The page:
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Temple of Hera II (Neptune)

a Pleiades place resource

Creators: Alex Biad, Jeffrey Becker, Tom Elliott
Contributors: Adam Rabinowitz
Copyright © The Contributors. Sharing and remixing permitted under terms of the Creative Commons Attribution 3.0 License (cc-by).
Last modified Jul 12, 2016 11:08 AM History
A fifth century B.C. Doric temple, the so-called Temple of Hera II is also sometimes referred to as the Temple of Neptune.

40.419813, 15.0050313



The Temple of Hera II (formerly known as the Temple of Neptune or Poseidon) was built in Paestum between 460 and 450 BC. It is a Doric temple with its entrance oriented to the east. The Temple of Hera II is one of the best preserved ancient Greek temples in the world, and its structure serves as a clear window into Classic Doric architecture. The frieze of the temple features triglyphs alternating with un-sculpted metopes, which may have borne painted decoration or no decoration at all.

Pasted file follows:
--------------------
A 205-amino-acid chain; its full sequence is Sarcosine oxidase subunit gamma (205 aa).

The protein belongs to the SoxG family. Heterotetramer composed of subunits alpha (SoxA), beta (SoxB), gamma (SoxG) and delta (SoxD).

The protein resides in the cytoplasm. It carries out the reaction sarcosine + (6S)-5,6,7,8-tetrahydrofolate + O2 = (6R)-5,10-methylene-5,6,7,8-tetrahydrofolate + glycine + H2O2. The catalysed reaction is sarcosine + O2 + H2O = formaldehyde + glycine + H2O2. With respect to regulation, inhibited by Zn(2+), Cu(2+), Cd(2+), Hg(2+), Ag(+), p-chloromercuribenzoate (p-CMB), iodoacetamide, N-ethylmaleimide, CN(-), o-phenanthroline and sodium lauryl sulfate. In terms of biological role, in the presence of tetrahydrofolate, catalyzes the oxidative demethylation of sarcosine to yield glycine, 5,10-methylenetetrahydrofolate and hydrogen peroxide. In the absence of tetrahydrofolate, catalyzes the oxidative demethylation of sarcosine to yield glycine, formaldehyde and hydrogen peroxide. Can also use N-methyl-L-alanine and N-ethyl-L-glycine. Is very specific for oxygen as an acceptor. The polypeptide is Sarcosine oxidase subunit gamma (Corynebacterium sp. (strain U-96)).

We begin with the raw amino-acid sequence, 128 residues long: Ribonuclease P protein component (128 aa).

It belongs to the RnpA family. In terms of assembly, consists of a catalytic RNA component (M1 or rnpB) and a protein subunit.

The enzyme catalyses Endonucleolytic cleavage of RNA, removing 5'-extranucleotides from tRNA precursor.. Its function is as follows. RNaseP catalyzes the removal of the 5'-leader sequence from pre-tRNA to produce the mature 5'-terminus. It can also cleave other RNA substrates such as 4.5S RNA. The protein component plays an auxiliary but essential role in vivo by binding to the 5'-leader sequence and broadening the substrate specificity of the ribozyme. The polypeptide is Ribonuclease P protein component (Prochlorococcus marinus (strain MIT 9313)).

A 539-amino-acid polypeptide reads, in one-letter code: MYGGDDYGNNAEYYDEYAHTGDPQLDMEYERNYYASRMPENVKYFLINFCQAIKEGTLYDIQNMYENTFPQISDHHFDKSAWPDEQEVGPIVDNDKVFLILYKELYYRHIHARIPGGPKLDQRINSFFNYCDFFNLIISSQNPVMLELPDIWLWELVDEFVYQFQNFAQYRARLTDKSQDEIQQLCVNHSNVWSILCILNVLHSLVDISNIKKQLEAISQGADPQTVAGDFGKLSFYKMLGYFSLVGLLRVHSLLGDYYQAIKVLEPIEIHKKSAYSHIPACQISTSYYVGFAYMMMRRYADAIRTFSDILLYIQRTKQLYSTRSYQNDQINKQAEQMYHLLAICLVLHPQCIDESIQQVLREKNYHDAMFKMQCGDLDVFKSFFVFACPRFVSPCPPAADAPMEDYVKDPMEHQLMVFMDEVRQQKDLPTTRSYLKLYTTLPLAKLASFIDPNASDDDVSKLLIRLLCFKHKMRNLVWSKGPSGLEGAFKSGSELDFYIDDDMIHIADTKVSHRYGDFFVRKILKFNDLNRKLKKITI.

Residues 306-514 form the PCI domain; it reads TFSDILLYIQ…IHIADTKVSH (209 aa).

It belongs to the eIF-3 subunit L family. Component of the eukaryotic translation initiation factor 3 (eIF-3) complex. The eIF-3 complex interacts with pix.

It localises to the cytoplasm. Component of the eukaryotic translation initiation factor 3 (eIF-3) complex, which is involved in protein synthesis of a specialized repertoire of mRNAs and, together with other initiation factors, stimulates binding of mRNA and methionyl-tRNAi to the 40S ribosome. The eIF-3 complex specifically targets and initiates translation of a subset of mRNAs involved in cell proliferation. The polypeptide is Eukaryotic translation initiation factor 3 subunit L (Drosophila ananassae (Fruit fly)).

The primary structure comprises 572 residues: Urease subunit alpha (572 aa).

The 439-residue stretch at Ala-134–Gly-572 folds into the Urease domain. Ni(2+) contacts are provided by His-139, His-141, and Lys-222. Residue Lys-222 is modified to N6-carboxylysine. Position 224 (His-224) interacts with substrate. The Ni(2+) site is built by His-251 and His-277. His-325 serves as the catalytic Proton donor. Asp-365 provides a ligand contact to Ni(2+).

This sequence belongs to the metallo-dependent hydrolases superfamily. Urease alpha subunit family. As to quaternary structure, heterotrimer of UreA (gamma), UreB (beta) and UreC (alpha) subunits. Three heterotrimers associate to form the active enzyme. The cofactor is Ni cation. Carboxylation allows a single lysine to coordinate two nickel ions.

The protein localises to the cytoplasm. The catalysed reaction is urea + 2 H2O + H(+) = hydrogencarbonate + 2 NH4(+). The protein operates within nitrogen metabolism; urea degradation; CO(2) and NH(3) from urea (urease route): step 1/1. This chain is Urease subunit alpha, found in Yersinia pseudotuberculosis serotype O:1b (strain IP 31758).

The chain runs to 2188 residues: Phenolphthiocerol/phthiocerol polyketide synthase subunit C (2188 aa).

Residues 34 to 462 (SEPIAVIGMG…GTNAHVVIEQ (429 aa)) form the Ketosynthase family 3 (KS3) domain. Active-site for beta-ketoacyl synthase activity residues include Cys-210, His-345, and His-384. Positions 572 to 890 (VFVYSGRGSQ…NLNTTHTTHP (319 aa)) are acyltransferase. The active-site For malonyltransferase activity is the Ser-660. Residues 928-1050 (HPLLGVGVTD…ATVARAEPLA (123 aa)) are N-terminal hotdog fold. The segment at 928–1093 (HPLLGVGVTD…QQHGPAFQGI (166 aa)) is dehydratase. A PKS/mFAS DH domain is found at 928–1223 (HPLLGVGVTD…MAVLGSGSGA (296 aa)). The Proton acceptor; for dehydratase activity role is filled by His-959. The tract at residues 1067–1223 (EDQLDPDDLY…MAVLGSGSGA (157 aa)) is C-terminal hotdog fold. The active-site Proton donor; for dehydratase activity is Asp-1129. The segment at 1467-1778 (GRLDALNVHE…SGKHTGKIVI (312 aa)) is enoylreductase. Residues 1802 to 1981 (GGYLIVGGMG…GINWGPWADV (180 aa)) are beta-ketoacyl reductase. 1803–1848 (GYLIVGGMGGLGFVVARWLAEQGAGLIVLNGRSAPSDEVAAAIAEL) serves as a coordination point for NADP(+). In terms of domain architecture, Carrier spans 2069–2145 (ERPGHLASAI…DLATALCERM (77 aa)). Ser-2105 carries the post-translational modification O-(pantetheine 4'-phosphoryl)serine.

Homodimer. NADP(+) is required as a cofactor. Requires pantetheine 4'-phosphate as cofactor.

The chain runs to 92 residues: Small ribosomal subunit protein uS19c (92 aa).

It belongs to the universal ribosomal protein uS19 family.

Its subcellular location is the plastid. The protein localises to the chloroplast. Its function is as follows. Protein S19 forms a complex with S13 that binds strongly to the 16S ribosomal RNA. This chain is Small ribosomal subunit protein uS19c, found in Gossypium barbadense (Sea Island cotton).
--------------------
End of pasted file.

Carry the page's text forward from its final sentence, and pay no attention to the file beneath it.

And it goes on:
Though the temple was originally thought to be dedicated to Poseidon, the discovery of votive offerings related to Hera in consecrated pits nearby has led scholars to think that it was instead dedicated to that goddess. In the third century BC, Paestum was occupied by the Romans, who renovated the temple, adding a second altar and creating a path to the new forum through the sanctuary.

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Alex Biad, Jeffrey Becker, Tom Elliott, and Adam Rabinowitz, 'Temple of Hera II (Neptune): a Pleiades place resource', Pleiades: A Gazetteer of Past Places, 2016 <> [accessed: 21 September 2023]

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